Thousands of New York City health care and technology jobs that require middle-level skills could be filled if companies embrace an employer-led, sector-based workforce development initiative, according to an analysis by JPMorgan Chase.
The financial powerhouse crunched data on the misalignment of jobs and skills in the two sectors as part of a five-year, $250 million New Skills at Work initiative. Among the findings: About 45% of all open job postings listed in the city between July 2013 and June 2014 were middle-skill jobs in health care and information technology.
Those health care postings go unfilled for more than a month, compared with a few weeks for entry-level positions. Analysts estimated there will be 44,000 new job openings annually for middle-skill workers in the city over the next five years.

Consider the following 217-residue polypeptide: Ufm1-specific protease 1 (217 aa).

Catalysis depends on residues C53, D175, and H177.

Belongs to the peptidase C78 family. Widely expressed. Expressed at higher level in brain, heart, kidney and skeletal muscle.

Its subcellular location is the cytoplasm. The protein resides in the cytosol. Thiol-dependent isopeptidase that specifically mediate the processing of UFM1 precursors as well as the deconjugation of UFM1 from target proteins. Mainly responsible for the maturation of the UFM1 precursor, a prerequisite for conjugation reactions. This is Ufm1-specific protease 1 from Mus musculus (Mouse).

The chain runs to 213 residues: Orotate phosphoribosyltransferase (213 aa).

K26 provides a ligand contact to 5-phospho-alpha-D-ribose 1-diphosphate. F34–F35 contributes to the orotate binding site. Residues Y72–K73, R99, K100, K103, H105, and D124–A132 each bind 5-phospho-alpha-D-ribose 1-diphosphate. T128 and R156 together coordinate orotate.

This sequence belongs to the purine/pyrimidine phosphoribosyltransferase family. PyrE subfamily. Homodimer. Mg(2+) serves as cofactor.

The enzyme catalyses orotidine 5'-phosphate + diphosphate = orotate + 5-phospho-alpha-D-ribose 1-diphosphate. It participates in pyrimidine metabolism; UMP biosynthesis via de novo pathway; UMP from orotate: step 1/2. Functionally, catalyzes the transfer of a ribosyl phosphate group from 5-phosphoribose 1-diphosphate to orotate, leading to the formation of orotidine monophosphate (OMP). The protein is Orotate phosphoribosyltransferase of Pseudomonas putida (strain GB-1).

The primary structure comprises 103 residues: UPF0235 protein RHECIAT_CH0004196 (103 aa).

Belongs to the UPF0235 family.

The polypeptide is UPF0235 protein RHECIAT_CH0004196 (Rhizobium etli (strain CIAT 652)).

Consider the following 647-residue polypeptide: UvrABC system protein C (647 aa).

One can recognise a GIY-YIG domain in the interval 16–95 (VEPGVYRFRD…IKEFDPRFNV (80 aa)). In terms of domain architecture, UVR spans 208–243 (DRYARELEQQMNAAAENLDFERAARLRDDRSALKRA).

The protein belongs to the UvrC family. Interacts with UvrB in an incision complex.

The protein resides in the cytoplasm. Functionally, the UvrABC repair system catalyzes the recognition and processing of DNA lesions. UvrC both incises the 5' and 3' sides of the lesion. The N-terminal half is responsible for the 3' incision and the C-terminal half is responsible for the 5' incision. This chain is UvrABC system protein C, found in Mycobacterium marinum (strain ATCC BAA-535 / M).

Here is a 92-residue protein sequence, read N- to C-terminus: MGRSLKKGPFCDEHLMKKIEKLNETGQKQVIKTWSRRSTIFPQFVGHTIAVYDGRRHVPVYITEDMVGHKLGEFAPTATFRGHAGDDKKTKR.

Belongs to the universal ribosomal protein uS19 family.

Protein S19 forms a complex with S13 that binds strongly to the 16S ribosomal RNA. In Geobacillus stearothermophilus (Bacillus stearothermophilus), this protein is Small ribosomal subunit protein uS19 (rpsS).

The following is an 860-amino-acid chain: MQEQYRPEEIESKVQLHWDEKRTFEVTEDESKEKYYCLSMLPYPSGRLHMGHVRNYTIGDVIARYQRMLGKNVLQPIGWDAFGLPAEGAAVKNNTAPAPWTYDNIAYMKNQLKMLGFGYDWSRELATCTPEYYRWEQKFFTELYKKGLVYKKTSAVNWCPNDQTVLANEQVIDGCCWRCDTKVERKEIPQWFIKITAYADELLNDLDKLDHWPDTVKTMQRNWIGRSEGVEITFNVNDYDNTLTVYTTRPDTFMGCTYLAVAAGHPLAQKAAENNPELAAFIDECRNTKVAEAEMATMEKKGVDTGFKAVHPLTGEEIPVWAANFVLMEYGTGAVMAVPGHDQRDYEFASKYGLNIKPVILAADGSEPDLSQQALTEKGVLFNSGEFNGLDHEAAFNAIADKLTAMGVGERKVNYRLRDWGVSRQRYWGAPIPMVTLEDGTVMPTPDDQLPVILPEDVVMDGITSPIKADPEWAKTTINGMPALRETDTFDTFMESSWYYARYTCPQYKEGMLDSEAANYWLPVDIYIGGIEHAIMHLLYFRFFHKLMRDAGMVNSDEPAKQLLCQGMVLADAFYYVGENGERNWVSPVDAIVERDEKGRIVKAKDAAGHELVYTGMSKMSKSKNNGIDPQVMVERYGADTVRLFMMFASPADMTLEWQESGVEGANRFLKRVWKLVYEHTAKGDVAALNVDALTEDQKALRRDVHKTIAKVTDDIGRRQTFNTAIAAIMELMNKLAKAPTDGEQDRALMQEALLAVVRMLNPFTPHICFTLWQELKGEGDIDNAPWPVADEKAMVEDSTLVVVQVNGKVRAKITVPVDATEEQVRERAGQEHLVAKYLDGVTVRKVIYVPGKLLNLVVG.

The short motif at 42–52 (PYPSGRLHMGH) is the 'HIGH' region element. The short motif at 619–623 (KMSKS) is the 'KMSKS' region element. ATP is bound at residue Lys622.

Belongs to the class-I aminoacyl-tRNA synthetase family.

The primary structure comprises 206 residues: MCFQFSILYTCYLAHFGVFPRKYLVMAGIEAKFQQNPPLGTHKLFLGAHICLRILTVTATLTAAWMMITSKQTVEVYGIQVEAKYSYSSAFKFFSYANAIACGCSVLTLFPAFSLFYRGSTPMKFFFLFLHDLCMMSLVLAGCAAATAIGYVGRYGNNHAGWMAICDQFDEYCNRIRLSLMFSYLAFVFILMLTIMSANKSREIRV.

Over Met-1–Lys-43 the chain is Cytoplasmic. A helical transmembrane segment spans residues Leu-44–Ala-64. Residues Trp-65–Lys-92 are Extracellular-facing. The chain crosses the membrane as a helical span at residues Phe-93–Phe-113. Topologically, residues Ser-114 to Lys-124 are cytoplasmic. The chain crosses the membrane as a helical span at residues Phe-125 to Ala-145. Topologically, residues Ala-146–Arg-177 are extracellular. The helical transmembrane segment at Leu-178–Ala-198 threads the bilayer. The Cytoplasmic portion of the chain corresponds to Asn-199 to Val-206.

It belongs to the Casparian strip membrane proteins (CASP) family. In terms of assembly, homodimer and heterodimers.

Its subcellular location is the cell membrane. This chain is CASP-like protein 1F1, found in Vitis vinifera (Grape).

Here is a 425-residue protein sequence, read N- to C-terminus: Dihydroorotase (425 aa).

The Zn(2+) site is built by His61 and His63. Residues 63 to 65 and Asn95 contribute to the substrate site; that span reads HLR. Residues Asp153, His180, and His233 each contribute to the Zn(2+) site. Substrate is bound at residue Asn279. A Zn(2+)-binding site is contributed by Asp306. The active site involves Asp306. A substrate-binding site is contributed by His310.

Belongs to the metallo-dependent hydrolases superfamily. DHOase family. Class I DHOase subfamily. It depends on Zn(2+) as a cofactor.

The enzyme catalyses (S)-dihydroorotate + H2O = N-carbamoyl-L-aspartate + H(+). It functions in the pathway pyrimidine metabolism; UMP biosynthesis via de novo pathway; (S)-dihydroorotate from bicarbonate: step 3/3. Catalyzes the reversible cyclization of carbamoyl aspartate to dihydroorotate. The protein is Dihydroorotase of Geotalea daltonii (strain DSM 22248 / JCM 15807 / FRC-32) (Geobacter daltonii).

The health care and technology sectors both have a strong concentration of high-demand, high-growth, middle-skill occupations. There are about 423,000 health care workers in the city, with a projected 14% growth rate over the next five years. In the technology sector, middle-skill jobs account for 16% of all of middle-skill job postings in the city, or about 8,100 jobs.
Maybe if middle class residents weren't taxed to death and had housing they could afford, they'd fill these jobs faster.